The Islamic State has issued chilling propaganda hinting at a Christmas attack at Washington’s National Cathedral and in New York.
A poster of the burning cathedral, with an ISIS fighter in front of it holding a gun, was distributed in an encrypted channel of the Telegram app, Newsweek reported.
“We meet at Christmas in New York soon,” the caption read in English.
Another poster distributed on the same encrypted channel captioned a photo of a gunmen aiming at a crowd of concertgoers with “See you soon on your holidays.”
And the caliphate is now encouraging its soldiers to leave the scene of their crimes and survive, rather than committing suicide missions, because it has had trouble recruiting people who want to die for their cause, Fox News’ Catherine Herridge told Martha MacCallum on Friday.
“ISIS is incentivized to make threats like this, which come at no cost to them. ISIS is not dispatching fighters around the world for complex coordinated terrorist attacks, but has largely relied upon individuals and citizens already living in Europe and the United States to commit unsophisticated attacks,” Howard Baker Center researcher Harrison Akins told Newsweek.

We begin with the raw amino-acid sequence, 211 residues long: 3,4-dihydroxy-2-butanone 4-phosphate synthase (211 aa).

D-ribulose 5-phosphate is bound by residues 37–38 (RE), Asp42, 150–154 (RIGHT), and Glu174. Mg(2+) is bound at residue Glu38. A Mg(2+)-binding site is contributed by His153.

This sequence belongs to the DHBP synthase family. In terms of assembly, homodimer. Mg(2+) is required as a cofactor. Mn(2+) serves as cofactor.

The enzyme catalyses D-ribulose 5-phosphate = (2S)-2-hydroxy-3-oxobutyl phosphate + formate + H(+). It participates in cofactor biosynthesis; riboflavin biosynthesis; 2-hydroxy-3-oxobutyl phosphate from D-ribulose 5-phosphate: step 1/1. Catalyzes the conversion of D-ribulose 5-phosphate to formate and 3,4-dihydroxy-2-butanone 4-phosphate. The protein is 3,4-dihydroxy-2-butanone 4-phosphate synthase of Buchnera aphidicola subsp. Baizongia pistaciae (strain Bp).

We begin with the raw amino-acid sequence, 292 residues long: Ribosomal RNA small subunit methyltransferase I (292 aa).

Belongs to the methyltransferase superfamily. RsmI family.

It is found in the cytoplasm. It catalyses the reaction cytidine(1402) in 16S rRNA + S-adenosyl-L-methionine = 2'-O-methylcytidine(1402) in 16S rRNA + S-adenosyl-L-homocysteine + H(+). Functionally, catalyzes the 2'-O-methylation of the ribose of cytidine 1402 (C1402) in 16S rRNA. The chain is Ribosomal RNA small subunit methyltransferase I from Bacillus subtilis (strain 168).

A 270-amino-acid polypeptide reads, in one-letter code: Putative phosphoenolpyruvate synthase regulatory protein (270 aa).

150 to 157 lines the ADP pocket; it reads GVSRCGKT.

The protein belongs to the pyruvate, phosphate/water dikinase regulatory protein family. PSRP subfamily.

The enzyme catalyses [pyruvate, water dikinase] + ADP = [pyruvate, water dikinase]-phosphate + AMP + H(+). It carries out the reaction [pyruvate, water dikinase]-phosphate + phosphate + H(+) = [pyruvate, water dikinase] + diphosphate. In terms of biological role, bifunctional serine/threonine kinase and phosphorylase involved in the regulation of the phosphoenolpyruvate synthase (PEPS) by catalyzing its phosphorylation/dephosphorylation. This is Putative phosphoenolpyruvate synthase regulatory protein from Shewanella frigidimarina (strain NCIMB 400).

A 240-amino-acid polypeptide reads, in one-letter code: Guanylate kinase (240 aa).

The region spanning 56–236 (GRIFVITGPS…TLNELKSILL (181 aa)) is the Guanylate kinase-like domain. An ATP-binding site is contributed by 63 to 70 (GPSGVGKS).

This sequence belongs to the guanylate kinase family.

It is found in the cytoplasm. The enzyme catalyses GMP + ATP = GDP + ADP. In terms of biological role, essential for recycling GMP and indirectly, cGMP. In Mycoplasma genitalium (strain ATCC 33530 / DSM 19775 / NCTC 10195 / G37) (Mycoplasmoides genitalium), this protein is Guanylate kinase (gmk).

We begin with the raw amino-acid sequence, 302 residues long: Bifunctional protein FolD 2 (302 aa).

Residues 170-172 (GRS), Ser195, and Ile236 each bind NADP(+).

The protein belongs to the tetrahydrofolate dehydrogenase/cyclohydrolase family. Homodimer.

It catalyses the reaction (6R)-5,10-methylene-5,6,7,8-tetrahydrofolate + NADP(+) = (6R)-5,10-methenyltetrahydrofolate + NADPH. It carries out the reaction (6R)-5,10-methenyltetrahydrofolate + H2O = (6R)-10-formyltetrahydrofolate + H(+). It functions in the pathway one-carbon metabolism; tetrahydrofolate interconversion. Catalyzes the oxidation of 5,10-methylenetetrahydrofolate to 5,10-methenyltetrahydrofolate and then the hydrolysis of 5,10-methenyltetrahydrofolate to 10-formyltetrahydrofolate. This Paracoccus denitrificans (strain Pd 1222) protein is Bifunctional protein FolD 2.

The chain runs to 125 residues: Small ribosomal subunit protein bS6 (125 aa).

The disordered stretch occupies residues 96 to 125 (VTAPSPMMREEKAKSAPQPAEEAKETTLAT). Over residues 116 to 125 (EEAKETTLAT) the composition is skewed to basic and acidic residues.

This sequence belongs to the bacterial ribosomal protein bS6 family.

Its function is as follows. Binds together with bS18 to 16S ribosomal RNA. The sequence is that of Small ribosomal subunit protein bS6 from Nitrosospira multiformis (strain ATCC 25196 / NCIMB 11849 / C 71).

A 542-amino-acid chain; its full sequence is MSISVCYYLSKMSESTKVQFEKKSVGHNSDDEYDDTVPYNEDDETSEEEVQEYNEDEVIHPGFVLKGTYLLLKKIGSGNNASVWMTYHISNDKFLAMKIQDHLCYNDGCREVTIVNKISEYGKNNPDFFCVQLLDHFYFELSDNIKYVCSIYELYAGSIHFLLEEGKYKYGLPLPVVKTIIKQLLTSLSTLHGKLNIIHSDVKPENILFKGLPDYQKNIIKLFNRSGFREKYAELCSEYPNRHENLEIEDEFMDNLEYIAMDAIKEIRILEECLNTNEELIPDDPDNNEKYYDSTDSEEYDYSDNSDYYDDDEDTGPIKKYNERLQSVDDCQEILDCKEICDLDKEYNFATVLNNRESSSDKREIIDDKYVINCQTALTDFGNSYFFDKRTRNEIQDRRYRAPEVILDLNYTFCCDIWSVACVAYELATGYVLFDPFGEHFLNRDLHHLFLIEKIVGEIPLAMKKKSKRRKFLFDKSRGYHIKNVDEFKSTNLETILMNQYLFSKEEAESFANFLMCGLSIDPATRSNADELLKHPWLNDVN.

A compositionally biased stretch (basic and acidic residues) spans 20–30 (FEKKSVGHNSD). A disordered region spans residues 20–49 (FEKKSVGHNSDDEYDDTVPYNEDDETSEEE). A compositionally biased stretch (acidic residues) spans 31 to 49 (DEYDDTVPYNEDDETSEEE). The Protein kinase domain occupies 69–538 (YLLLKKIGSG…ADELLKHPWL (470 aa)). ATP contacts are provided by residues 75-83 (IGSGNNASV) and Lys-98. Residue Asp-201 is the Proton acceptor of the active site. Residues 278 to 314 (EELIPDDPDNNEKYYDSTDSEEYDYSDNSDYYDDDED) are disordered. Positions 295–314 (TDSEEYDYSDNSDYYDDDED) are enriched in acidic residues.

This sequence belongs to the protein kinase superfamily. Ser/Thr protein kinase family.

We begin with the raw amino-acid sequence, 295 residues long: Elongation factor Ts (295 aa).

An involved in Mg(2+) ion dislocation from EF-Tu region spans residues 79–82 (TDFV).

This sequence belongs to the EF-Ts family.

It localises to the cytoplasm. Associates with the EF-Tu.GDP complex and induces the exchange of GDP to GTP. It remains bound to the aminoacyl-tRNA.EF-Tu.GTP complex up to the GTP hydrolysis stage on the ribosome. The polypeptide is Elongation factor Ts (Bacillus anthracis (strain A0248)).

But the poster is an example of how inept the terror group has become.
“This shows the ineptitude of the group by referencing ‘Christmas in New York’ while showing a photo of the National Cathedral in Washington, DC,” Akins said.
The plan is likely not a reference to a planned attack by the group, but more likely an ode to inspire lone wolf attackers.
“For ISIS, Christmas is the gift that keeps on giving,” Brookings Institution Middle East expert, Chris Meserole, told Newsweek. “By calling for attacks against prominent places of worship, they’re mainly trying to say something outrageous enough to generate a lot of public attention — which they then hope will inspire supporters to carry out holiday attacks wherever they happen to live.
“If a lone wolf attacks their local church rather than the National Cathedral, they’ll still take that as a big win,” he said.
The caliphate has been getting destroyed in Iraq and Syria which is why, a source told Fox News, the group “ISIS has not been more aggressive taking responsibility for the 27-year-old suspect and Monday’s New York City subway attack.”
And the destruction of ISIS has brought a familiar name to the forefront.
Hamza bin Laden, the son of Al Qaida mastermind Osama bin Laden, is seen as someone who might be able to “bring together Al Qaeda and the remnants of ISIS because he’s young, doesn’t have the baggage of the current Al Qaeda leadership and — for obvious reasons has the name recognition,” Herridge said.
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